You may remember this from a couple of summers ago. The original has gone 404, so the link comes back here:
When I first began working here, only one of the four writers in my department consistently used the serial comma. The other three would accept my edits when I imposed it onto their writing, but they kept sending me drafts in which it was omitted.
So I decided to make evangelizing the serial comma my personal mission. I explained to them why the serial comma was the superior choice for clarity. I wrote the classic “To my parents, Ayn Rand and God” example on their whiteboards to demonstrate why omitting it was confusing. I complained about how I can’t tell how many items are in a list if I’m unfamiliar with the terms and they don’t use the serial comma.
The serial comma was also referred to as the “Oxford comma,” but even Oxford is disowning it:
As a general rule, do not use the serial/Oxford comma: so write ‘a, b and c’ not ‘a, b, and c’. But when a comma would assist in the meaning of the sentence or helps to resolve ambiguity, it can be used especially where one of the items in the list is already joined by ‘and’: They had a choice between croissants, bacon and eggs, and muesli.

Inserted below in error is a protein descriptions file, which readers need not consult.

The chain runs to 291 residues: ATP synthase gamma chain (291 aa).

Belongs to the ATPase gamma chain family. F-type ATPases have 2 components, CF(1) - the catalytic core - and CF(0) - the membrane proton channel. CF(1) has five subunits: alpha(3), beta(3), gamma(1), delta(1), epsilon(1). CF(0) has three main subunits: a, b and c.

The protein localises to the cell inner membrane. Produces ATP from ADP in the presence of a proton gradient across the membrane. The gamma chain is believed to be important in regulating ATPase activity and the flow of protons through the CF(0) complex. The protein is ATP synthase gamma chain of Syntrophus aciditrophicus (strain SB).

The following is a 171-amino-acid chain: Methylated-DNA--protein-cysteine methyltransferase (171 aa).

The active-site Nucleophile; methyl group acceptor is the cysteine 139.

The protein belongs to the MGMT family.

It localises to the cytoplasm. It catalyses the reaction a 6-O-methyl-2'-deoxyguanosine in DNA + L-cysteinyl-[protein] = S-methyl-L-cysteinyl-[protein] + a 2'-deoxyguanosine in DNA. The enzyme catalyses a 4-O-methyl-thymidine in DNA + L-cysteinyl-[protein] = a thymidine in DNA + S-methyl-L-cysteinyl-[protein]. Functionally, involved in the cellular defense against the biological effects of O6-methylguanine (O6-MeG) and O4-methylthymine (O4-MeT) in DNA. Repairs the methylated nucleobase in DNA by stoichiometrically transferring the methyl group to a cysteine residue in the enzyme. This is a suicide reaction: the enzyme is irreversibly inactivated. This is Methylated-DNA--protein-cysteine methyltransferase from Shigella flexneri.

I suppose it’s better than Spam, egg, sausage and Spam.
The following dialogue took place on the original poster’s Facebook page:
O.P.: They can have my Oxford/serial comma when they pry it from my cold, dead hands.
Wiseguy (not I): You mean cold, dead, hands?
O.P.: No, it would have to be something like cold, dead, and pedantic hands.
Holy position reversal, Batmanglij!